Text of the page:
When the electricity goes out for several days in the heat of July, there are more pressing problems than missing high-speed Internet access or multichannel TV. Things like air conditioning, hot water, getting up and down flights of stairs if the elevator is out.
Still, that was a pathos-filled quote in The New York Times last Wednesday by Ana Gonzalez, the 75-year-old Queens, N.Y., resident who’d been without power for nine days. “My life is watching television, and I have no television,” Gonzalez, described as homebound after a stroke, told a Times reporter.
Con Edison, the New York City power provider, doesn’t offer broadband over power line service, or BPL, as this infant form of Internet access is often called. Few cities in this country have it.
The biggest commercial deployment is in Cincinnati, covering 50,000 homes, according to Current Communications, which is providing high-speed Internet service there with Duke Energy. The first deployment was in Manassas, Va., by Communications Technology (ComTek) and the municipal power system. Current has a trial going in Potomac, Md. No coincidence, Manassas and Potomac are both close to legislators and regulators in Washington, D.C., the companies would like to impress and not far from Dulles, Va., home of America Online, which has been a big backer of non-cable and non-DSL broadband providers.
Plenty of cities have had power outages, though. A friend rang to say her aging parents were without power in St. Louis for nine days. I called venture capital executive Neil Sequeira, of General Catalyst Partners and formerly of TW Investments, who’s studied BPL companies (and invested in at least one), and he mentioned that his parents, in San Jose, Calif., had been without power for a few days and had to leave their house.
So basically the question becomes, would you trust the power company to also deliver you broadband service?
If electric networks like the ancient underground system in Queens need a rebuild, a la cable-TV systems, it would appear a second revenue stream, like broadband, would be an important incentive.
Sequeira said power companies could be an emerging threat to cable and digital subscriber line providers in a few years, and will be interesting to watch as they develop along with wireless broadband companies such as Clearwire, started by Craig McCaw.
Power companies — assuming they’re not distracted with things like trying to restore electricity to people whose refrigerators haven’t run for days — will have some issues to get around before BPL goes mainstream. A big one, Sequeira said, is that Internet Protocol signals can’t go through the transformers on power poles, so the lines have to be clamped around those devices. Also, local repeaters have to be installed to amplify the data signals. And the technology won’t work as well in homes with older wiring systems. Interference when you turn on the vacuum cleaner, that kind of thing.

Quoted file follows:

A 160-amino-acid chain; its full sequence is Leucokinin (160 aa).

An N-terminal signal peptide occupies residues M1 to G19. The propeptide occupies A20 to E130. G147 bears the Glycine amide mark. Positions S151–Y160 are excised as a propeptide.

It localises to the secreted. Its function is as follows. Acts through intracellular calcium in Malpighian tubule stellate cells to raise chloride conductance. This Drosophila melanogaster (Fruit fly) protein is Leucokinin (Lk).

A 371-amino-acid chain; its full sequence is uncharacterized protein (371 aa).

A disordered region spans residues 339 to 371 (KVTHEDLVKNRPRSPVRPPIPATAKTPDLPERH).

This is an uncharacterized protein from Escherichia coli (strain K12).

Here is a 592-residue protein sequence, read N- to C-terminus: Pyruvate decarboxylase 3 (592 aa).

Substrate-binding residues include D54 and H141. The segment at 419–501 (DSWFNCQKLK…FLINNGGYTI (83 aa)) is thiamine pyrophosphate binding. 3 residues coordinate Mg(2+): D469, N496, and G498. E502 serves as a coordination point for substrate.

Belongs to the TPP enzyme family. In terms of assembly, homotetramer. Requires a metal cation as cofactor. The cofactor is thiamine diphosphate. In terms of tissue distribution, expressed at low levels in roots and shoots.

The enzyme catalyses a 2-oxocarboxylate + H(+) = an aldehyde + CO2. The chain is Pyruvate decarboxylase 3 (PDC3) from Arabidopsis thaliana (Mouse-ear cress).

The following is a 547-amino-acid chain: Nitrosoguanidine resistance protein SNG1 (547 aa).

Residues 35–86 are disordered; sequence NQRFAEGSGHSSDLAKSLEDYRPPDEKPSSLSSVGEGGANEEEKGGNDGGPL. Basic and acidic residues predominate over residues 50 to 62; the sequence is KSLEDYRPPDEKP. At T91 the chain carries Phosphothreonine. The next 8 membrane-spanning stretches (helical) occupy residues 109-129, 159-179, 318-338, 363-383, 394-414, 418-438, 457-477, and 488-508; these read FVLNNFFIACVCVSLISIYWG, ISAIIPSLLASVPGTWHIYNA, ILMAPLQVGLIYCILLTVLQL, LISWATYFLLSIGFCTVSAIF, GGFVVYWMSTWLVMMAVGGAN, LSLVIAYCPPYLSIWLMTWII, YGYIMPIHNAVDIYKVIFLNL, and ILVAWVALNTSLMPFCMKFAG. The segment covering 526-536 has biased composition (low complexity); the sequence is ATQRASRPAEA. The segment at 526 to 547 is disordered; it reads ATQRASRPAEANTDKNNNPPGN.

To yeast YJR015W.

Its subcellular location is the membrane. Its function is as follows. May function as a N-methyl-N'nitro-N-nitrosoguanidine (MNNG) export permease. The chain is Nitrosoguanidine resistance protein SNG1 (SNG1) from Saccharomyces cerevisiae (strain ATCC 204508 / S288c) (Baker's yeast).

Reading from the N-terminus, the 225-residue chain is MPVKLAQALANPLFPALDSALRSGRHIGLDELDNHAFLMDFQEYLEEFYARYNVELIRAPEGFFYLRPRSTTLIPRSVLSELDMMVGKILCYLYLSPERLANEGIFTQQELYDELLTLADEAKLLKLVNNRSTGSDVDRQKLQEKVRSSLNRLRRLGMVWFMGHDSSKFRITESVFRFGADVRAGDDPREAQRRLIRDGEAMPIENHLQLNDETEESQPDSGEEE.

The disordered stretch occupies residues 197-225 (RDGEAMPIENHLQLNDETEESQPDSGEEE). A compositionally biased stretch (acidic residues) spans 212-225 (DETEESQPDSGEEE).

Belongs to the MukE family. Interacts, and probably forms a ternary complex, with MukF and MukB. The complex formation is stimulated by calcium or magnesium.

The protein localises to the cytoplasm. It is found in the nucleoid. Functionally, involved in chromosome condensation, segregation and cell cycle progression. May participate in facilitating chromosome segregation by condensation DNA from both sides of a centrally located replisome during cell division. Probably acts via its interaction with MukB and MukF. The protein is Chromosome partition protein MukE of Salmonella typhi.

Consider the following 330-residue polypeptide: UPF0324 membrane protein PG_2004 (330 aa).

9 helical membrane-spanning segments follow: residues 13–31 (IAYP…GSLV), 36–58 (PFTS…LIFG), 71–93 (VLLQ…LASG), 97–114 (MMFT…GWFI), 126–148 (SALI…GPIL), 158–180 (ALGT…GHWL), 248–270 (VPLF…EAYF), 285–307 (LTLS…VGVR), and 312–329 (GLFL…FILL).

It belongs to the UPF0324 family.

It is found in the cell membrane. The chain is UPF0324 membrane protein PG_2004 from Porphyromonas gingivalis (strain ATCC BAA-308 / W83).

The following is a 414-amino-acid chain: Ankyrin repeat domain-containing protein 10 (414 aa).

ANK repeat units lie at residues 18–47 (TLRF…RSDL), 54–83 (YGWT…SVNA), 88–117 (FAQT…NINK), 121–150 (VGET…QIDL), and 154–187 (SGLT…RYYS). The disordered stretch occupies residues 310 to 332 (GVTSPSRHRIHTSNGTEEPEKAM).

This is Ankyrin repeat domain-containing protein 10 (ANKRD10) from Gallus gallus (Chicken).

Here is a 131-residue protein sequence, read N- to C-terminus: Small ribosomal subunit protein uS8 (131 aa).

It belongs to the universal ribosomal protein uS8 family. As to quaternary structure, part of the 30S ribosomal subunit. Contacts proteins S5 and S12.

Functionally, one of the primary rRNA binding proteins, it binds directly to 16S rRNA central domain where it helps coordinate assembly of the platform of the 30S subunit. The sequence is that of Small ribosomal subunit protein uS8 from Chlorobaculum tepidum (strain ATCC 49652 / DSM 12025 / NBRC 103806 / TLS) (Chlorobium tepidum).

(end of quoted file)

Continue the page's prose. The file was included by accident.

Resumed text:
There are advantages to BPL, though, that have kept money flowing into companies such as Current, partly owned by John Malone’s Liberty Media Corp., which got a recent investment from Google Inc. Power companies have access to every home. With existing billing relationships, something Clearwire won’t have when it enters a market. The power grid in the home can become an instant home network — just plug into the nearest electric outlet. No need for a Linksys router to move data from device to device.
But there are other concerns. “The bigger issue, which is systemic, is that power companies are totally screwed up organizations and they haven’t proven capable of offering services beyond turning on a power switch at this time,” Sequeira said. In New York City, for instance, Queens power was declared fully restored on Wednesday — but then, thousands lost electricity on Staten Island.
Senior broadband analyst Joe Laszlo, from Jupiter Research, says he really doesn’t “see much scope for broadband over power lines in the United States,” given technical issues like interference from electric transmissions, the cost of deployment and Jupiter’s estimate that about 90% of the U.S. population already can obtain broadband service from cable or telephone companies. The question of whether power companies are up to the task is a valid one, he added, especially given problems this summer in California, New York and elsewhere.
Speaking as one who hasn’t quite recovered from the trauma of the Big Blackout of August 2003, I say: broadband later, maybe. Power now.